Michelangelo's David is at risk of collapsing under its own weight, researchers from the National Research Council (CNR) and the University of Florence warned after performing tests on plaster replicas of the statue.
The study was published in the Journal of Cultural Heritage, where it was noted that "micro-fractures are visible in the left ankle and the carved tree stump behind David’s right leg (which bears part of the statue's weight), threatening the stability of the sculpture."
The tiny cracks, the statue's weight (5.5 tonnes), its precarious pose and poor-quality marble all contribute to put it at risk in the event of an earthquake, or even just rumblings from maintenance inside the Accademia Gallery, where the statue is located, or from traffic and road construction outside.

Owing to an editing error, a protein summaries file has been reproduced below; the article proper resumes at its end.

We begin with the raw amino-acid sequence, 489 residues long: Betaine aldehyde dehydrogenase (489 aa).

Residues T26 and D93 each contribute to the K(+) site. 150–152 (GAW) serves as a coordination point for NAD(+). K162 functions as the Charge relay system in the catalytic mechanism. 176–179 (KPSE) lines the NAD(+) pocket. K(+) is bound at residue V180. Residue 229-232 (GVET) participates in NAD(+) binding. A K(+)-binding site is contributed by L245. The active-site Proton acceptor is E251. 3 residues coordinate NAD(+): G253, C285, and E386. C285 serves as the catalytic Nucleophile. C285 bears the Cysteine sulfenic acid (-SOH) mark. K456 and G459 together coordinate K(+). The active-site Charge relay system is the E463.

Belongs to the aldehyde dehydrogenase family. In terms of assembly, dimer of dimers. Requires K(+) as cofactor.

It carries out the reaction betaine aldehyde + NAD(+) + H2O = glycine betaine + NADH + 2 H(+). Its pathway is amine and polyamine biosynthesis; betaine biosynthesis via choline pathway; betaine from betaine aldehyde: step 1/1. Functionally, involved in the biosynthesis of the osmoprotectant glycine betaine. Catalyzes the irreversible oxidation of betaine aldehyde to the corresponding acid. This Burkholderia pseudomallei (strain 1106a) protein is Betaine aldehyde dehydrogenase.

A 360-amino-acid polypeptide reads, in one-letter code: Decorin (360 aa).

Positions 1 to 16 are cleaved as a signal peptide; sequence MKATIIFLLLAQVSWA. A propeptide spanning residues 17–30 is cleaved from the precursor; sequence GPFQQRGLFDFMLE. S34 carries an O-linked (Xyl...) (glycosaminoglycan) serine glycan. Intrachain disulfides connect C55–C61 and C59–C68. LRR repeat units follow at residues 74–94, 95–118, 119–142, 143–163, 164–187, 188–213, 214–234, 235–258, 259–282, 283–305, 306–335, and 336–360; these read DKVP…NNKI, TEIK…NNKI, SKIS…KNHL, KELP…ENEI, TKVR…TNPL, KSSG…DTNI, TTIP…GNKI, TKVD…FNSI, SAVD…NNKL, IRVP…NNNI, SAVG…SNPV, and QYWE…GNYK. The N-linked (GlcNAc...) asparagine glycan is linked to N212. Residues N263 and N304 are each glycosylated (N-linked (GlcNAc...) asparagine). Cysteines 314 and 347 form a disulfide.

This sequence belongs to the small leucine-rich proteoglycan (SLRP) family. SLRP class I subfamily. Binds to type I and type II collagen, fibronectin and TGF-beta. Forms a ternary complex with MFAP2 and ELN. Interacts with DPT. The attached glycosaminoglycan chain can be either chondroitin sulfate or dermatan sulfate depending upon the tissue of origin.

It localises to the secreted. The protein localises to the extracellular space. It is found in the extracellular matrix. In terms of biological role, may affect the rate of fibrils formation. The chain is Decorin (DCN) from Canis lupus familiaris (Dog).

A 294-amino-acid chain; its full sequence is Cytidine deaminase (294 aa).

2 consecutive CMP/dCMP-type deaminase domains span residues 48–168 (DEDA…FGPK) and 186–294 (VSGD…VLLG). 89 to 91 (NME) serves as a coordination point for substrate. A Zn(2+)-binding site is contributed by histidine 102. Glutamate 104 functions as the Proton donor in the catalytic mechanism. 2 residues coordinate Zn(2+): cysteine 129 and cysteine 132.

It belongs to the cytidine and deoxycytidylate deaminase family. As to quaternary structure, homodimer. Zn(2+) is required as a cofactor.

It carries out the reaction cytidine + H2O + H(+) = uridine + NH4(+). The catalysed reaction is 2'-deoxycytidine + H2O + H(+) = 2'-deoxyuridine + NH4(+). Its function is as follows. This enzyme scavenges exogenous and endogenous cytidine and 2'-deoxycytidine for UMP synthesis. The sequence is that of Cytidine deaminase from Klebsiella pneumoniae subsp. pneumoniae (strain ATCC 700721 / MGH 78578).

The cracks in the left ankle and in the tree stump have been covered up with plaster over the years, but have a tendency to reappear.
It has been suggested that the David should be moved to an earthquake-proof underground room, or to a specially-built museum outside the city center.
The David was moved to the Accademia in 1873, after more than three centuries in the elements in Piazza della Signoria, where it leaned forward at a dangerous angle, developing those “weak ankles,” researchers believe.
A representative for Florence's museum authority, speaking to Agence France-Presse, has said there is "nothing dramatic about the findings." "Even if there is an earthquake of 5.0 or 5.5 on the Richter scale, Florence will stay in one piece. And David would be the last to fall," the representative told Agence France-Presse.